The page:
In making these arguments, corporate executives are simply parroting what has been taught since the late 1980s by financial economists at leading Western business schools. The central assumption that shareholders are the only participants in the corporate economy who bear risk is, however, false. To be sure, shareholders who provide companies with the committed equity finance required to develop new products and processes put their capital at risk. In addition, however, in an innovative economy, taxpayers and workers are constantly contributing capital and labour to support the innovative strategies of companies without a guaranteed return.
The government uses taxpayers’ money to invest in physical and human resources that are made available to companies below cost, often with explicit subsidies, without a guaranteed return to taxpayers. The Internet, aerospace, biotech, nanotech, and cleantech are all examples of growth-inducing technologies that originated in the willingness of the government to take on the early, high-risk investments. When these technologies achieve commercial success, taxpayers are owed a return.
Workers also contribute their skills and efforts to the innovation process without a guaranteed return. Large numbers of employees work long and hard, collectively and cumulatively, to develop and utilize new products and processes, incentivized by the prospects of secure, remunerative, and fulfilling careers. Yet, especially in a world in which “flexible employment” has become the norm, workers make these productive contributions without those returns guaranteed. When the companies for which they work achieve commercial success, these employees are owed a return.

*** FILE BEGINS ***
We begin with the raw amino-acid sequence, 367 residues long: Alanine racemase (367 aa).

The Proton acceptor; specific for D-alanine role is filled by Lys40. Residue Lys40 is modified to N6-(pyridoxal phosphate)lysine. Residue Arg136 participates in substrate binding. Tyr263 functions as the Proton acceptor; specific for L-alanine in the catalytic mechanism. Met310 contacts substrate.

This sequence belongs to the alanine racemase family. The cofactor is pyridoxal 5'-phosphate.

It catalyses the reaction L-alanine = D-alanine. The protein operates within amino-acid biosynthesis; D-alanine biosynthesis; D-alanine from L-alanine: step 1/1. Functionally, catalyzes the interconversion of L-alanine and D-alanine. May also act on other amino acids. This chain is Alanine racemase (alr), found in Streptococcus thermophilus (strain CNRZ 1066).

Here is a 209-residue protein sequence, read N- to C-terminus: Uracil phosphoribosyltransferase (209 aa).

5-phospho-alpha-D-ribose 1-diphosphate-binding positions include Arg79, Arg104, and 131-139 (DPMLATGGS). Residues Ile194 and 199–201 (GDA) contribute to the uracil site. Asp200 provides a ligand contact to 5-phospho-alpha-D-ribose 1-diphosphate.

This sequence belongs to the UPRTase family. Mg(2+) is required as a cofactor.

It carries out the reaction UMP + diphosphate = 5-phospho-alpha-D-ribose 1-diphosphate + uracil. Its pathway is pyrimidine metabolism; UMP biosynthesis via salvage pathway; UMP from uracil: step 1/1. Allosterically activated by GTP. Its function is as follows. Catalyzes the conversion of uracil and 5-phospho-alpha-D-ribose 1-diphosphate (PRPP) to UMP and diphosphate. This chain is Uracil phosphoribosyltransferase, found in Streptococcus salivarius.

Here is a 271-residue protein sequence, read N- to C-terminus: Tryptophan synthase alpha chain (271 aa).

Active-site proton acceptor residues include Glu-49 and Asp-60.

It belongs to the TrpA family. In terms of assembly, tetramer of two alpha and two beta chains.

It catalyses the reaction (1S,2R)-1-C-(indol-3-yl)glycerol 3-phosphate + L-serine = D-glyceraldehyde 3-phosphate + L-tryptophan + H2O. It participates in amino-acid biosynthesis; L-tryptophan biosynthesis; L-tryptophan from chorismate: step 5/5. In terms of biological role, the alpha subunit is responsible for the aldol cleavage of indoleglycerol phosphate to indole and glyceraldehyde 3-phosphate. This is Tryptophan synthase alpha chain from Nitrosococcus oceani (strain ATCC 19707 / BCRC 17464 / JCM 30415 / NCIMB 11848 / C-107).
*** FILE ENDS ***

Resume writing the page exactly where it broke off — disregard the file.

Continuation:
And what do public shareholders do? They buy and sell shares, hoping to get a return on investments in productive resources that other people – private shareholders, workers and taxpayers – have made. Yet, in both the UK and the US, corporations are currently being run to maximize the extraction of value in the name of those very economic agents who typically take the least risk.
Indeed, especially through stock-based compensation, we bestow huge rewards on top executives for overseeing this process of value extraction. For the highest paid US executives over the past two decades, gains from exercising stock options have ranged from 50% of their total pay when the stock market is down to 90% when it is up. To give a boost to their companies’ stock prices, and hence to their own pay, corporate executives do massive buybacks of their own companies’ shares. For S&P 500 companies, buybacks totaled almost $3 trillion over the past decade, including about $400 billion in 2011.